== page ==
China’s PLA has reportedly withdrawn more than 200 main battle tanks from the south bank of Pangong Tso. As many as 100 heavy vehicles deployed to ferry troops have returned from friction points on the north bank to the Srijap sector, East of Finger 8 (mountainous spur).
Indian daily Hindustan Times quoted an official as saying that the speed at which China has moved back its armored units is not only surprising but it also shows their capacity to deploy the tanks and heavy vehicles again. In case China redeploys the armored units, breaching the agreement, India has its plans in place.
“The speed of Chinese withdrawal since Wednesday also shows their capacity to deploy. It is a military art. The Indian side has also pulled back its armor but contingency plans are ready in case of a worst-case scenario,” the official told HT.
According to the agreement between New Delhi and Beijing, the Chinese PLA will be moving their troops to Finger 8 while the Indian Army would move back to Finger 3 – Dhan Singh Thapa base, restoring the status quo. There will be no patrolling from either side in the area.
Photos from the disengagement of armored formations in Chushul that took place on the India China border today. pic.twitter.com/aZXPSp3BhE
— Manu Pubby (@manupubby) February 11, 2021
Since the border stand-off began in May 2020, both India and China had undertaken heavy deployment of troops and armored units along the Line of Actual Control, the de facto border. A violent clash between their armies had resulted in the death of 20 Indian soldiers on June 15.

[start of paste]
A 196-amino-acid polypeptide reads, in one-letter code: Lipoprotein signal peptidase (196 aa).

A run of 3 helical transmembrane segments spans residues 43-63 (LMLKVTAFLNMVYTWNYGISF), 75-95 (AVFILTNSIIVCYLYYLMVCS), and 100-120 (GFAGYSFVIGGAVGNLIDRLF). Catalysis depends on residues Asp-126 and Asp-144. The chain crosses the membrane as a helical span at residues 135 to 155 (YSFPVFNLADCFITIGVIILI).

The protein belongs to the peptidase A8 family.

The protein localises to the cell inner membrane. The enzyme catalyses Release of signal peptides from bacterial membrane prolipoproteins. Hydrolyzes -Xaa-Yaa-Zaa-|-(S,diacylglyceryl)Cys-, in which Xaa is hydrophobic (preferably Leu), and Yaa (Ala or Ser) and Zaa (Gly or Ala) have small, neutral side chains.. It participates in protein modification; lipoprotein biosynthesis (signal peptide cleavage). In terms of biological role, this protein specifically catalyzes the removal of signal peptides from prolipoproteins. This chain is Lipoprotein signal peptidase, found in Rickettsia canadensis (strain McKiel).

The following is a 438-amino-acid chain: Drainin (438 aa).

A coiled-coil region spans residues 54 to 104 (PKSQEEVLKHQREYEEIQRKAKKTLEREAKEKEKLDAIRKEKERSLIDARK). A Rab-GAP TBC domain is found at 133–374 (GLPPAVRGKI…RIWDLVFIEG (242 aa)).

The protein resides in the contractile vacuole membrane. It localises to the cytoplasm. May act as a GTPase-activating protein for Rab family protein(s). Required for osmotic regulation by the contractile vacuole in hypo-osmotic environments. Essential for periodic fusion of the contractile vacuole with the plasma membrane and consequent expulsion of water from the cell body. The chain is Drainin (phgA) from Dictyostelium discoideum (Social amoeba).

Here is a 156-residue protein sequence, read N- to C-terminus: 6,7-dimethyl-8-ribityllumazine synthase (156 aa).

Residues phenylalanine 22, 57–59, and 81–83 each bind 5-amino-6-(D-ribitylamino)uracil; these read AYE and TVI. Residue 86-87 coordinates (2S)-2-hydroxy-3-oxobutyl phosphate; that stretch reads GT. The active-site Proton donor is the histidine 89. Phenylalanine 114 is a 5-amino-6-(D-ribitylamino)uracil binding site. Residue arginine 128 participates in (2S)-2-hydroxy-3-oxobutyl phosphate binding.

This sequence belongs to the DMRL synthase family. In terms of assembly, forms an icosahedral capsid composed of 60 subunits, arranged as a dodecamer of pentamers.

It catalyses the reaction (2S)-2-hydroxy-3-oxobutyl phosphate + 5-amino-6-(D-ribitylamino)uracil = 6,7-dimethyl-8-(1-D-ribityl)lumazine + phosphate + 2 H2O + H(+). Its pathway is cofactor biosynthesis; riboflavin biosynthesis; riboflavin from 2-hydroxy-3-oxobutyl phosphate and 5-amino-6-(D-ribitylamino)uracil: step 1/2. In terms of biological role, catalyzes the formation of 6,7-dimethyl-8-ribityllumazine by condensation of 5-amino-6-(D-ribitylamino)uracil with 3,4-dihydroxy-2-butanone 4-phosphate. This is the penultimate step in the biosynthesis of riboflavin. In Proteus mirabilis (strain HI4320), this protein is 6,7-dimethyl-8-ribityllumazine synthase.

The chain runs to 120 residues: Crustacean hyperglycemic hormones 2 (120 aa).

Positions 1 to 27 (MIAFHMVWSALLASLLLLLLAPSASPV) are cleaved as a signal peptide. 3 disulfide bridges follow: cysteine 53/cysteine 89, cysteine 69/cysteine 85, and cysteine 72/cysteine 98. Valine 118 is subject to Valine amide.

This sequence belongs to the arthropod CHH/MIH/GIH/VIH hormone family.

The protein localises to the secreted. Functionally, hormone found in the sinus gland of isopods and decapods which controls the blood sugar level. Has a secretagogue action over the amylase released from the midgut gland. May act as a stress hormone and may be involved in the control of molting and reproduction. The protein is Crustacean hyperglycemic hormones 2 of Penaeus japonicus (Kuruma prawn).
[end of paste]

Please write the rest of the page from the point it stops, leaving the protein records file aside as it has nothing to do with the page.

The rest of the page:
The Chinese defense ministry announced the disengagement of troops on Wednesday, followed by Indian defense minister Rajnath Singh’s statement in Parliament on Thursday, confirming the disengagement in Pangong Tso. Troops will also be withdrawn from other friction points.
While New Delhi will be closely monitoring the disengagement process, reports suggest India will vacate the strategic heights if China ensures disengagement at other friction points as well. The strategic heights in the Chushul area were occupied by the Indian troops in September 2020.
According to government officials, “the fundamental tenet behind the disengagement is that both armies will eventually go back to their permanent bases as existed in April 2020”.
The stand-off had begun after India had inaugurated roads leading to the China border from Lipulekh between India’s Uttarakhand state and the Tibet region of China in April 2020.
Beijing has been raising objections to the infrastructure development being undertaken by India along the loosely demarcated border. The difference in the understanding of the Line of Actual Control between the two countries had resulted in border stand-offs and skirmishes in the past and. However, the current impasse is the longest military stand-off between the two Asian neighbors.